A while back, I wrote a post on Stargate and feminism, and said that I appreciated that the show at least tried to talk about women’s issues. Unfortunately, the episode in question, “Emancipation”, did it in the worst way possible, and it ended up being both racist and sexist. Sadly, “Emancipation” is hardly the only harmful episode in the first season. The other episode that stuck out to me is “Hathor”. In some ways, “Emancipation” is worse than “Hathor”, since the offensive material is so much more obvious, but at least “Emancipation” knew it was trying to address certain issues. In “Hathor”, one of the main characters is raped, and the show doesn’t even seem to be aware that it happened.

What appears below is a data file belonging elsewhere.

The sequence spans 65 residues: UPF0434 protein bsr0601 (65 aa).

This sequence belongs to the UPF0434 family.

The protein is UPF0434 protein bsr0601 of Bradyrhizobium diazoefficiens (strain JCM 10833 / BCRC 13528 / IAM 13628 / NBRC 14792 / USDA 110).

“Hathor” is my least favorite episode of the entire series, as it encompasses the very worst of science fiction and fantasy. This is yet another episode that attempts to show female empowerment, yet it’s filled with sexist clichés. It adheres strictly to the gender binary. And worst of all, a main character—and possibly numerous minor characters—are date-raped, and the episode plays off what happens as humorous.
In “Hathor”, the Goa’uld Hathor ends up at the SGC. As she is the first real female villain on the show to be evil incarnate, she is an evil seductress, because why not? She uses pheromones to brainwash all the men and have sex with them—and then she attempts to take over the earth.
Yeah, this episode was really terrible.